Life in an HOA - Is It Really That Bad?
If you've spent any time on the internet lately then you have probably heard some fairly nasty things about Homeowner Associations. From articles about lawsuits to particularly angry Reddit forums, associations are often maligned as overzealous authoritarians... but the truth is that most American's living in these communities are happy and satisfied with their situation.
There is a reason why more than 60% of single-family homes built are within HOA neighborhoods, and why homeowners choose these homes with preference. HOAs offer value, as they were designed to, and most neighborhoods work well with and for their member-homeowners.
The 2020 HOA Satisfaction Survey
The recent Community Association Institute 2020 Study revealed that over 90% of current HOA homeowners are satisfied, confident, or unbothered by their HOA community management. 70% of HOA homeowners are pleased with their HOA neighborhood, services, and treatment. An additionally 20% have no strong feelings either way about their HOA, and fewer than 10% have a mild to serious complaint. Only 4% of all HOA homeowners feel that policies may be harmful to them or to property values.
This is a vastly different view than the one we get from reading internet news and browsing forums on personal HOA stories. If you look up HOA stories, the vast majority are negative. There are real and legitimate reasons for these complaints, but they do not effectively represent the true experience of living in an HOA for 90% of HOA member-homeowners.
The Squeaky Wheel - The Vocal Minority with Bad HOA Experiences
Before we dive into the benefits of an HOA, let's talk about the complaints. With 70-90% satisfaction, why is the internet flooded with terrible and, admittedly, fascinating HOA horror stories? Why does it seem like all the worst stories of everyday tyranny are focused on HOA and Condo Association communities?
The answer is a vocal minority, and the fact that HOA troubles hit literally close to home.
Bad-Apple Ratio in a Large Industry
In any industry, there are a few bad apples, and HOAs are no exception. While most HOAs are supportive and quietly organized, some are critically mis-managed. With so many HOA neighborhoods (and homes) in the United States, the hundreds of stories you've seen realistically represent a small minority of homeowners.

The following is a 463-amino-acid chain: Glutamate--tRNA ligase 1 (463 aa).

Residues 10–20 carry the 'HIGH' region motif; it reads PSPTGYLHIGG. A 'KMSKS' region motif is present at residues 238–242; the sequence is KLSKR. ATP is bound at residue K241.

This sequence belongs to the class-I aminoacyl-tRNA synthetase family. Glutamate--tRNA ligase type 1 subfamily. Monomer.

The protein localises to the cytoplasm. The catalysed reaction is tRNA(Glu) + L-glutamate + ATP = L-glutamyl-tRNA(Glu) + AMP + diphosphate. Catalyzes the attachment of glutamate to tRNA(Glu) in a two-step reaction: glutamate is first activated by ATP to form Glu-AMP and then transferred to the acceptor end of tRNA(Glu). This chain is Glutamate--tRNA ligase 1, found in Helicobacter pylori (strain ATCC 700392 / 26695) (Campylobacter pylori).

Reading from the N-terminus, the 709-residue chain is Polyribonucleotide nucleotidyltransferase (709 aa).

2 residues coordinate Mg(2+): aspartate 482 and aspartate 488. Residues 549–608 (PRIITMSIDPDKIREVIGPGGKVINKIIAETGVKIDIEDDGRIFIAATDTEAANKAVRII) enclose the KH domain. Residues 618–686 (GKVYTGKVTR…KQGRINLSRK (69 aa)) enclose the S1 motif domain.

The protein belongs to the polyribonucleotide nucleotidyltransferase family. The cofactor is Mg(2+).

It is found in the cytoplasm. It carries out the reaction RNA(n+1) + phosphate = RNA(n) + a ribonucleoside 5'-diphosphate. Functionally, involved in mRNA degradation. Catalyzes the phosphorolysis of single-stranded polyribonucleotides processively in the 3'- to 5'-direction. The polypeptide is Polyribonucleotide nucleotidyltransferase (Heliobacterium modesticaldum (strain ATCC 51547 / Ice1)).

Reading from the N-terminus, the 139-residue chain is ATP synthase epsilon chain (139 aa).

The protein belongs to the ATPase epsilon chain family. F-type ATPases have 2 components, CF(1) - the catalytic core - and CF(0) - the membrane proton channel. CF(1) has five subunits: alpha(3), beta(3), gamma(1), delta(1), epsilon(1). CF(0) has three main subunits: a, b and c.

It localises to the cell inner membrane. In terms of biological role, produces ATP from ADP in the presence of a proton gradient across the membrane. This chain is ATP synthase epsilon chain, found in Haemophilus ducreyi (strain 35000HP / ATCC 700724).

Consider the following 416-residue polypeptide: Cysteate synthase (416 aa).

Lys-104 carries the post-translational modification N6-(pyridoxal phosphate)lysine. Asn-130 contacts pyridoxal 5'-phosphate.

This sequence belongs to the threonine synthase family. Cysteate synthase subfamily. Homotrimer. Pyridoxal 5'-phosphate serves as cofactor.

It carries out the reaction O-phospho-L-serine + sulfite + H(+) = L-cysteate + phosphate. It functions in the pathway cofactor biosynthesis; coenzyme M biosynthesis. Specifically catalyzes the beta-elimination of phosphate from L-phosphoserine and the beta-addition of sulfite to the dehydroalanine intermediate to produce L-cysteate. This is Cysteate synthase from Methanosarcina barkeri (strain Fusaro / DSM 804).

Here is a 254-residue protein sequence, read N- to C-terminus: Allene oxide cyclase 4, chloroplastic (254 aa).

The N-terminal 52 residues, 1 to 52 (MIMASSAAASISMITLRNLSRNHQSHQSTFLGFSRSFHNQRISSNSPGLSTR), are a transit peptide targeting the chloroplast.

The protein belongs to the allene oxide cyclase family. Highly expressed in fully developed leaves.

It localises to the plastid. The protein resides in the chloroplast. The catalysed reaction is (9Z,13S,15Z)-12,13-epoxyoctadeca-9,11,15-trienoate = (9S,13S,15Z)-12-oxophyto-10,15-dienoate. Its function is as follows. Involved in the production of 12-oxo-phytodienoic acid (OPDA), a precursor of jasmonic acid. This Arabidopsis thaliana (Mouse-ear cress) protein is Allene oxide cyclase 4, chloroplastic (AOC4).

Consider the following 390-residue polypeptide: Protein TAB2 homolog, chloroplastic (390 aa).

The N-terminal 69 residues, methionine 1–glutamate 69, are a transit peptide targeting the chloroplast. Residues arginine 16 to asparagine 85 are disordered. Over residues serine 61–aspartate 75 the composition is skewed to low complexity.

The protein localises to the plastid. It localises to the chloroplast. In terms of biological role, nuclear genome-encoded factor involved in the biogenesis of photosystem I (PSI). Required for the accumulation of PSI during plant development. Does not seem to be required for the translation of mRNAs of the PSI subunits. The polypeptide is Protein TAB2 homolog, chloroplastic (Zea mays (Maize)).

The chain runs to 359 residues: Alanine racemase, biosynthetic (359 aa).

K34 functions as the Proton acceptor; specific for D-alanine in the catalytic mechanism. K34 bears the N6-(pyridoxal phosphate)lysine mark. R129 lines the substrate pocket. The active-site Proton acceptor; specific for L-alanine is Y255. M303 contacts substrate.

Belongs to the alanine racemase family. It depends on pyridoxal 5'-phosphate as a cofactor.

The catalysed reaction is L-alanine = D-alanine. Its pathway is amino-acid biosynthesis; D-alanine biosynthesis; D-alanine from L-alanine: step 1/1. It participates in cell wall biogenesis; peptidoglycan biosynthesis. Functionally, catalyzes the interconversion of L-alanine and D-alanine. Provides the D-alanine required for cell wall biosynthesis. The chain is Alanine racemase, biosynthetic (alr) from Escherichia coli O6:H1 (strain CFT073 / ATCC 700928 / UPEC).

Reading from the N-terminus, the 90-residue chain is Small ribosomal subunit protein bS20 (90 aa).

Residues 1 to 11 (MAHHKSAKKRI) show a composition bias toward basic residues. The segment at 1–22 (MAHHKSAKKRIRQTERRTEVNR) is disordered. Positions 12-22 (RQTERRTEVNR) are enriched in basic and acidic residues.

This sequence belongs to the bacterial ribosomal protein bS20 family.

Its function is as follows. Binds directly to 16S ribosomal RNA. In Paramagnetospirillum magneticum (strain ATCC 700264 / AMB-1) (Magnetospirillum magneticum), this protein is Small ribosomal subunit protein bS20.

Speaking Out on Troubles Close to Home
The other issue is vocality. When an HOA goes wrong and starts exacting hefty fines or unevenly enforcing policies, issues get personal very quickly. Encroach on a person's home, freedom, and equal treatment among their neighbors and a fight can be expected and encouraged. However, the stir created by these individual calls for correction have created a disproportionate view of HOAs as a whole. Because HOAs are otherwise quiet and private places to live, these negative stories are the only ones seen in the News or internet media.
What It's Really Like to Live in an HOA
HOAs were designed to provide benefits that un-managed neighborhoods can't achieve. Things like installing a sidewalk, building a playground, or running a neighborhood pool are beyond most private homeowners on an otherwise city-managed street. Inside an HOA, however, members have the power to pool their dues to achieve things that everyone wants - like parks and sidewalks. Potholes get repaired, speed bumps keep the kids safe, and flower beds are planted in all the margins and unused spaces.
Most HOAs have reasonable annual dues and the occasional levy for community repairs or beneficial improvements - and residents benefit from these concerted efforts more than they would living on a city-managed street.
There are rules, of course, but these rules are usually mild and designed only to ensure the neighborhood stays a safe, lovely place to live with rising property values. The rules often relate to trash cans, parking spots, lawn maintenance, holiday decor, and home design. Well-written HOA rules are so reasonable that most homeowners barely notice they exist because they would rarely - if ever - cross the designated lines in day-to-day life. We have even had homeowners sent a thank-you for reminders of minor violations because the issue was an unnoticed oversight, better corrected than left to get worse.
Finding an HOA You Will Enjoy
The final thoughts we'd like to finish with are on choosing the right neighborhood. Signs of a healthy HOA include happy neighbors, regional comparable dues, and open records. As a potential home-buyer, you should have access to your future governing documents. On request, you may be able to see the HOA's financial records for spending, fees, and levies as well.
Look for a neighborhood that is not just beautiful, but also suits your personality. There are HOAs with unique homes and festive yards, that feature rock gardens instead of 100% green lawns or that favor families with children. Find a neighborhood where you would feel at home, as you can often intuit the neighborhood rules (and enforcement strategy) just by walking a few blocks and seeing how your future neighbors conduct their homes.
Talk to neighborhood members (who are not your sellers) and ask about their satisfaction with policy and enforcement. Check the news and civil cord records for any recent conflicts. If there are no signs of trouble, there is a greater than 90% chance that you, too will be a satisfied HOA homeowner if you choose to join a member-managed community.
Contact us today for more HOA insights!